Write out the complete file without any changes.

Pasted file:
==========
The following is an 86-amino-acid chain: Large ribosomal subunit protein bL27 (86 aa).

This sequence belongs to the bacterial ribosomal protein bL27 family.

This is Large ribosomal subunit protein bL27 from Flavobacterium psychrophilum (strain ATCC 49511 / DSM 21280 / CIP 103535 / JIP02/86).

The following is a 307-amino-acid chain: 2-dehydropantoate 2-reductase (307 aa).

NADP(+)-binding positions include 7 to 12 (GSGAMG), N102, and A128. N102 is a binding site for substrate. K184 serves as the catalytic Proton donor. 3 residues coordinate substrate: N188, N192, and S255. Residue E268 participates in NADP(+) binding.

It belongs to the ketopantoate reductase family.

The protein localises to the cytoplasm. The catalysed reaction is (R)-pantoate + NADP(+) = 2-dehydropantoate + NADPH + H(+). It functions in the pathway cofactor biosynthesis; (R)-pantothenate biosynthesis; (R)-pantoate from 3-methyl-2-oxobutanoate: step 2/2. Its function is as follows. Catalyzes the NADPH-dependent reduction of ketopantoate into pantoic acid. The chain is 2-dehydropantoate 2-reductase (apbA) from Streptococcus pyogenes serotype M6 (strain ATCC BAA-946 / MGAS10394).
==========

The following is an 86-amino-acid chain: Large ribosomal subunit protein bL27 (86 aa).

This sequence belongs to the bacterial ribosomal protein bL27 family.

This is Large ribosomal subunit protein bL27 from Flavobacterium psychrophilum (strain ATCC 49511 / DSM 21280 / CIP 103535 / JIP02/86).

The following is a 307-amino-acid chain: 2-dehydropantoate 2-reductase (307 aa).

NADP(+)-binding positions include 7 to 12 (GSGAMG), N102, and A128. N102 is a binding site for substrate. K184 serves as the catalytic Proton donor. 3 residues coordinate substrate: N188, N192, and S255. Residue E268 participates in NADP(+) binding.

It belongs to the ketopantoate reductase family.

The protein localises to the cytoplasm. The catalysed reaction is (R)-pantoate + NADP(+) = 2-dehydropantoate + NADPH + H(+). It functions in the pathway cofactor biosynthesis; (R)-pantothenate biosynthesis; (R)-pantoate from 3-methyl-2-oxobutanoate: step 2/2. Its function is as follows. Catalyzes the NADPH-dependent reduction of ketopantoate into pantoic acid. The chain is 2-dehydropantoate 2-reductase (apbA) from Streptococcus pyogenes serotype M6 (strain ATCC BAA-946 / MGAS10394).